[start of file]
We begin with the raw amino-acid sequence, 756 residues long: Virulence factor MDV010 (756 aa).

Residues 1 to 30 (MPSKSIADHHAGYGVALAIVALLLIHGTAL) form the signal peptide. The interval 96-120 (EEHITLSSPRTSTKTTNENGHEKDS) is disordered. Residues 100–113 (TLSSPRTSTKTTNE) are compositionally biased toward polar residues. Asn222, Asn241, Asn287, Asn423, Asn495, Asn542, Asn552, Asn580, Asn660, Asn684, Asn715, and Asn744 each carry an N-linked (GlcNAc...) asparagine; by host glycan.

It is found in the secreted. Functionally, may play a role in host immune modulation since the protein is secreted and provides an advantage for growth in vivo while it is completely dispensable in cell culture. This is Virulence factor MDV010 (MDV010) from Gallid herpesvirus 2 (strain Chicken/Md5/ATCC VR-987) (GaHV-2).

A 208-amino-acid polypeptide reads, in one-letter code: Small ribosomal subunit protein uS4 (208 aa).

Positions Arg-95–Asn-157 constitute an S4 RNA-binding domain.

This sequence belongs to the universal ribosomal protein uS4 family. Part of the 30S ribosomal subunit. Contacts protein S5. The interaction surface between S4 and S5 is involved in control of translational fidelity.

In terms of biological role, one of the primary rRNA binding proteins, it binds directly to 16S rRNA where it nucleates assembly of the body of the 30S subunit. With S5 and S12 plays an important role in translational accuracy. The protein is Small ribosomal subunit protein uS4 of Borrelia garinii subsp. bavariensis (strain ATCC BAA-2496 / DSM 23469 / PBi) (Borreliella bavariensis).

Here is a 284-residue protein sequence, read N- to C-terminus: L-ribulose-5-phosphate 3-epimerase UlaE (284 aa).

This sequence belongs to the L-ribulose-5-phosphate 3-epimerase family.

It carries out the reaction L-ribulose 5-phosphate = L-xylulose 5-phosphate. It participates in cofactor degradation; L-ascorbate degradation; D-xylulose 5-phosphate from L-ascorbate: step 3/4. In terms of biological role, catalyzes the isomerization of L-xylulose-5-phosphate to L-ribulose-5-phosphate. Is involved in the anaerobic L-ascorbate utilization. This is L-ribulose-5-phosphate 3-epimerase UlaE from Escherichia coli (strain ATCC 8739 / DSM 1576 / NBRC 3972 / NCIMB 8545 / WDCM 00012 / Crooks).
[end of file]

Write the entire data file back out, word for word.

We begin with the raw amino-acid sequence, 756 residues long: Virulence factor MDV010 (756 aa).

Residues 1 to 30 (MPSKSIADHHAGYGVALAIVALLLIHGTAL) form the signal peptide. The interval 96-120 (EEHITLSSPRTSTKTTNENGHEKDS) is disordered. Residues 100–113 (TLSSPRTSTKTTNE) are compositionally biased toward polar residues. Asn222, Asn241, Asn287, Asn423, Asn495, Asn542, Asn552, Asn580, Asn660, Asn684, Asn715, and Asn744 each carry an N-linked (GlcNAc...) asparagine; by host glycan.

It is found in the secreted. Functionally, may play a role in host immune modulation since the protein is secreted and provides an advantage for growth in vivo while it is completely dispensable in cell culture. This is Virulence factor MDV010 (MDV010) from Gallid herpesvirus 2 (strain Chicken/Md5/ATCC VR-987) (GaHV-2).

A 208-amino-acid polypeptide reads, in one-letter code: Small ribosomal subunit protein uS4 (208 aa).

Positions Arg-95–Asn-157 constitute an S4 RNA-binding domain.

This sequence belongs to the universal ribosomal protein uS4 family. Part of the 30S ribosomal subunit. Contacts protein S5. The interaction surface between S4 and S5 is involved in control of translational fidelity.

In terms of biological role, one of the primary rRNA binding proteins, it binds directly to 16S rRNA where it nucleates assembly of the body of the 30S subunit. With S5 and S12 plays an important role in translational accuracy. The protein is Small ribosomal subunit protein uS4 of Borrelia garinii subsp. bavariensis (strain ATCC BAA-2496 / DSM 23469 / PBi) (Borreliella bavariensis).

Here is a 284-residue protein sequence, read N- to C-terminus: L-ribulose-5-phosphate 3-epimerase UlaE (284 aa).

This sequence belongs to the L-ribulose-5-phosphate 3-epimerase family.

It carries out the reaction L-ribulose 5-phosphate = L-xylulose 5-phosphate. It participates in cofactor degradation; L-ascorbate degradation; D-xylulose 5-phosphate from L-ascorbate: step 3/4. In terms of biological role, catalyzes the isomerization of L-xylulose-5-phosphate to L-ribulose-5-phosphate. Is involved in the anaerobic L-ascorbate utilization. This is L-ribulose-5-phosphate 3-epimerase UlaE from Escherichia coli (strain ATCC 8739 / DSM 1576 / NBRC 3972 / NCIMB 8545 / WDCM 00012 / Crooks).